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Cost Curves and Curve Balls

Published by Piers Montgomery September 24, 2018

“In theory there is no difference between theory and practice. In practice there is” -Yogi Berra

On the 3rd anniversary of the death of one of the great catchers in my latest sports infatuation (Go Giants!), I couldn’t help but think of this quip in relation to cost curves and their misuse in forecasting short run prices.

Cost curves are a staple of the mining industry, similar in shape to a traditional supply curveranking mines/smelters/mills by their total cost of production. The theory goes that when the demand curve shifts to the left, as it inevitably will with the business cycle, those with the highest costs will be first to close, re-establishing equilibrium at a lower price and quantity.

So far so good? Sort of.

In practice there are many reasons why an asset high on the cost curve, loss making on an operating basis, may keep the lights on. CFOs are loathe to take write-downs; running at a $50Mn loss and telling the market you are committed to the project and the strategy the Board approved is far more palatable than crystallising a $1Bn impairment. Debt needs to be serviced and care and maintenance costs aren’t cheap either.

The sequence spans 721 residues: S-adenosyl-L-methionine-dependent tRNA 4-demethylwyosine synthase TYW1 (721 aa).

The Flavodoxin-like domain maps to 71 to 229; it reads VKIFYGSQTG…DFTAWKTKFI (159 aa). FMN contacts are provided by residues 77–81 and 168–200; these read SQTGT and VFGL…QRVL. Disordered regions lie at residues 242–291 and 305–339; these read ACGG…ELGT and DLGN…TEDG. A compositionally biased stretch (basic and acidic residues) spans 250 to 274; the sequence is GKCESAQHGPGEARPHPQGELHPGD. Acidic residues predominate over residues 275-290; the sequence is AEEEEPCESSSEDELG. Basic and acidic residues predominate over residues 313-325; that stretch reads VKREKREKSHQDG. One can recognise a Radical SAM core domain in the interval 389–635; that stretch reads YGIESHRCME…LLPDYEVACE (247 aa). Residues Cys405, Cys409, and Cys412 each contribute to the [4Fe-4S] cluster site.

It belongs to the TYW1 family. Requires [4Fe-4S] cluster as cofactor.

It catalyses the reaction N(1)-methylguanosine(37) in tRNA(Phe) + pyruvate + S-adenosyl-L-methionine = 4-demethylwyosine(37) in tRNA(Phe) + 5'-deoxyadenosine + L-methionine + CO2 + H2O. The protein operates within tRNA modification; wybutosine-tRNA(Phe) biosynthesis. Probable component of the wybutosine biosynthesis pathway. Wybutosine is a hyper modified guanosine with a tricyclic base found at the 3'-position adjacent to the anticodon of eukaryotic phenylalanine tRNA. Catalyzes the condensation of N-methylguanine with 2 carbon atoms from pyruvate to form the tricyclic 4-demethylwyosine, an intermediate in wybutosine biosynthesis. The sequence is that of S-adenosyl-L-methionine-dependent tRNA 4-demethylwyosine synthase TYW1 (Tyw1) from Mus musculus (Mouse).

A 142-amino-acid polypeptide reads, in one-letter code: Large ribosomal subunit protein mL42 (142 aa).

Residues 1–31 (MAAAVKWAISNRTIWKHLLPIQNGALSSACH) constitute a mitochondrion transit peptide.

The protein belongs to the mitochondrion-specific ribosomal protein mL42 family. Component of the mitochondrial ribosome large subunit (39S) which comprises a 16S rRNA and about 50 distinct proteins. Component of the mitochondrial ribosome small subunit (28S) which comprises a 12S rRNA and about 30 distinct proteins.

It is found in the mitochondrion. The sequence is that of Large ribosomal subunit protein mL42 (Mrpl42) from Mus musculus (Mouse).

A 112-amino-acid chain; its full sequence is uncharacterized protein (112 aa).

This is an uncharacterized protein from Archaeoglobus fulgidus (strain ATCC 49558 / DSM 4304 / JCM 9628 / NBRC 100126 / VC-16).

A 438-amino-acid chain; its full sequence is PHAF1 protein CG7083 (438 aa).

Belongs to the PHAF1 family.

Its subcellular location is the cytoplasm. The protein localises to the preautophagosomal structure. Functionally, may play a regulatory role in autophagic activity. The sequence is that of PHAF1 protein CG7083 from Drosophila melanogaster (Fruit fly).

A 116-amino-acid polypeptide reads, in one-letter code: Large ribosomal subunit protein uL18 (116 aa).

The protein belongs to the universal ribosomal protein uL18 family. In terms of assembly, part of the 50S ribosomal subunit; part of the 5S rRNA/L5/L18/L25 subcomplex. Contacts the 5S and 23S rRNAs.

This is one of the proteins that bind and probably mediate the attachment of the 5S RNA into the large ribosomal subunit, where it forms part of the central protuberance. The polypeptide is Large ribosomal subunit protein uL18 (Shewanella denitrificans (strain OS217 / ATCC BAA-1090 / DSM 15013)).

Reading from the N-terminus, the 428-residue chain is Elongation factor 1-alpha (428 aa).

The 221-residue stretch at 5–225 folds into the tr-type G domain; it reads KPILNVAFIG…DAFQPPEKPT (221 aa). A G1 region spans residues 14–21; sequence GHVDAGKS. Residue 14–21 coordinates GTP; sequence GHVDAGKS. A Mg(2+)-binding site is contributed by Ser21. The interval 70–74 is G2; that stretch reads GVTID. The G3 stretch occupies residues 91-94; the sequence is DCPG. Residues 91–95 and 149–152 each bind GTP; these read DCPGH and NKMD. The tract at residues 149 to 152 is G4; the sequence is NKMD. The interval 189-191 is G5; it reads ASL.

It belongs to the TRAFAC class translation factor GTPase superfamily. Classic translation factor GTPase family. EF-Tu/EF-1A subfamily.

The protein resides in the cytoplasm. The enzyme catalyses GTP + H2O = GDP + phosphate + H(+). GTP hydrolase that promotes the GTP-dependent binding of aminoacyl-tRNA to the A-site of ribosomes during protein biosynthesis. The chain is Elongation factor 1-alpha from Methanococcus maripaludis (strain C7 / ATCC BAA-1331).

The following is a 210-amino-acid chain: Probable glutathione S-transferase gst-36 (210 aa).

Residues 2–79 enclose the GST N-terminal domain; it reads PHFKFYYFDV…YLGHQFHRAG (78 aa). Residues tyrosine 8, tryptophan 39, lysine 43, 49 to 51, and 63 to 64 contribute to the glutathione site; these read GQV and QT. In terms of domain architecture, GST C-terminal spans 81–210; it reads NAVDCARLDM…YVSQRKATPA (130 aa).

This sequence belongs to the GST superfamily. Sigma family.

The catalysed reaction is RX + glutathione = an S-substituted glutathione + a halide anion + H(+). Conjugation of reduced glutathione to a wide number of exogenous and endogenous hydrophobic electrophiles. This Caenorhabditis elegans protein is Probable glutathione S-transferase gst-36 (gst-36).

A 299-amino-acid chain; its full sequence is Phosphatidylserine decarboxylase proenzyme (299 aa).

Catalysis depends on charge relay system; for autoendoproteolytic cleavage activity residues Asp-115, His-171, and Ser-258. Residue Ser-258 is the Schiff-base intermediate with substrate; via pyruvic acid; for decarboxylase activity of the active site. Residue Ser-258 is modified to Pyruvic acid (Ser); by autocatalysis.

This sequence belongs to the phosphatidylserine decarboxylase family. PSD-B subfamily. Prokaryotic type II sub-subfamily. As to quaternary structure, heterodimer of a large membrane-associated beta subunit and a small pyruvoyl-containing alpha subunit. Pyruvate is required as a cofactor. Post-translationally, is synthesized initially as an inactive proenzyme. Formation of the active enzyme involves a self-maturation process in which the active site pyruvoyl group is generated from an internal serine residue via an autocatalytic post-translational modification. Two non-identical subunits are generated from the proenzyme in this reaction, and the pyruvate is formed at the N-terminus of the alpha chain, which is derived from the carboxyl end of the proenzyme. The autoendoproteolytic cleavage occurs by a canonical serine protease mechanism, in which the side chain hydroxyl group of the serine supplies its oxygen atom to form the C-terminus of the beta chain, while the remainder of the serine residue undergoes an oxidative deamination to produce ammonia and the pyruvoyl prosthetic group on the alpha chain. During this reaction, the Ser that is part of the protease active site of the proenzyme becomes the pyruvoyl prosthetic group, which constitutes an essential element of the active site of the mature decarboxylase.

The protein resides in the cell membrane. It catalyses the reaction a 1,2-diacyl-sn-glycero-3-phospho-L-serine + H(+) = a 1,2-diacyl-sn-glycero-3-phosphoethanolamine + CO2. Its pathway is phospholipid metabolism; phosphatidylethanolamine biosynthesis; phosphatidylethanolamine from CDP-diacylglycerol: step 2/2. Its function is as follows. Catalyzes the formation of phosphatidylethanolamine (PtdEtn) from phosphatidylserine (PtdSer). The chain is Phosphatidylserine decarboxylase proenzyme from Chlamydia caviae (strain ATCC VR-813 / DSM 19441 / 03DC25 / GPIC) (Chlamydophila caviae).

And there is - quite rightly - an increased awareness of the social responsibility operators have within the local community. Large assets with workforces in the thousands and financing in the hundreds of millions leads to ‘sticky’ supply and prices which can eat deep into the cost curve.

This in turn has Executives berating their analysts - ‘how can prices be at the 40% percentile and have been here for months?’ What they fail to grasp is that constructing a cost curve requires data, so that they are backward looking by design. This makes them a good record of history, especially when it comes to measuring how much more cost a competitor was able to take out of an asset than you thought possible, but no good for price forecasting.

Nor are cost curves particularly useful at the other end of the spectrum. Supply in many commodities is highly inelastic due to the capex required to develop large projects, with lead times measured in years. This creates the self fulfilling prophecy during upswings in the commodity cycle whereby the demand curve does not intersect the cost curve for all but the smallest and most opportunistic producers, where the gradient is steepest and where demand itself is at its most elastic, thereby creating a high degree of uncertainty in price.

This is not a problem if your timeframe for analysis matches the metric - namely long term capital allocation between commodities and/or assets within a portfolio, M&A activity etc. But in the short term they’re a tool whose value decays quickly.

Throw in the involvement of CTAs, Index funds, HFTs and Chinese retail investors and it is no surprise that cost curves begin to look esoteric.

The increased sophistication of the digital age instead requires a new set of tools - software that is able to process multiple, disparate data sets, providing risk aware, distributed forecasts.

With these you can make informed market decisions, supply products that your customers value above your competitors, thereby enabling you to deepen relationships by moving towards a servicisation model.

The future ain’t what it used to be. RIP Yogi